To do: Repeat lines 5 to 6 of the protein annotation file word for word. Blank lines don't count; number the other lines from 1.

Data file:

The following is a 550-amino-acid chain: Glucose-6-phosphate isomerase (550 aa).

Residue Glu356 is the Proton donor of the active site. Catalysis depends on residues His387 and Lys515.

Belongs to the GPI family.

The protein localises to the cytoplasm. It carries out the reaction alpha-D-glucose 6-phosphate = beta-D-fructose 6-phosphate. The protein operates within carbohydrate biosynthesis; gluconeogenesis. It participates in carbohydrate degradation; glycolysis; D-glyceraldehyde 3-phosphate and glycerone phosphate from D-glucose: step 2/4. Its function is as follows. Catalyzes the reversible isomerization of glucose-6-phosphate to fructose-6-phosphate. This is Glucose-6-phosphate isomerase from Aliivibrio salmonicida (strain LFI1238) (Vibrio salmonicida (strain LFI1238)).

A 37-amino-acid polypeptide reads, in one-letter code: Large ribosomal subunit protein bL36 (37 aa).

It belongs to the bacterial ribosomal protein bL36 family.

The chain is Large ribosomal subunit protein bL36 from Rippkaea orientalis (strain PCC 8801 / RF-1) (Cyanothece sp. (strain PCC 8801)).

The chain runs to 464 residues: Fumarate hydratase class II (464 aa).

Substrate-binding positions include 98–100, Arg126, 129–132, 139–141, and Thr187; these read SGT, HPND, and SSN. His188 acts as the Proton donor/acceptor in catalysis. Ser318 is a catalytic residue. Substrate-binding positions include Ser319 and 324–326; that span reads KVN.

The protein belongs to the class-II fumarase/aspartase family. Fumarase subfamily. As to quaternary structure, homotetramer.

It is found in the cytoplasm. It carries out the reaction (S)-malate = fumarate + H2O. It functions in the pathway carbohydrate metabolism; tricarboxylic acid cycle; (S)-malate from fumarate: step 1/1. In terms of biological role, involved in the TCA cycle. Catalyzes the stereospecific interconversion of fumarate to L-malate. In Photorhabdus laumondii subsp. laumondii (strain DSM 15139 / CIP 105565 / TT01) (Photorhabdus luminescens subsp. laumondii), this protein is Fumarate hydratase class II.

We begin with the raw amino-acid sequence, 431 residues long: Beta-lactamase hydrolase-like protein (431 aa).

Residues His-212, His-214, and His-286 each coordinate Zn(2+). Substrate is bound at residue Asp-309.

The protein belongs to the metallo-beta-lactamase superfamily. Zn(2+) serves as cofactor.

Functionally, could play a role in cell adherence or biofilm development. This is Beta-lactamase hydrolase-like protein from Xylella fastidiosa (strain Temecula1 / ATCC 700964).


A 37-amino-acid polypeptide reads, in one-letter code: Large ribosomal subunit protein bL36 (37 aa).

It belongs to the bacterial ribosomal protein bL36 family.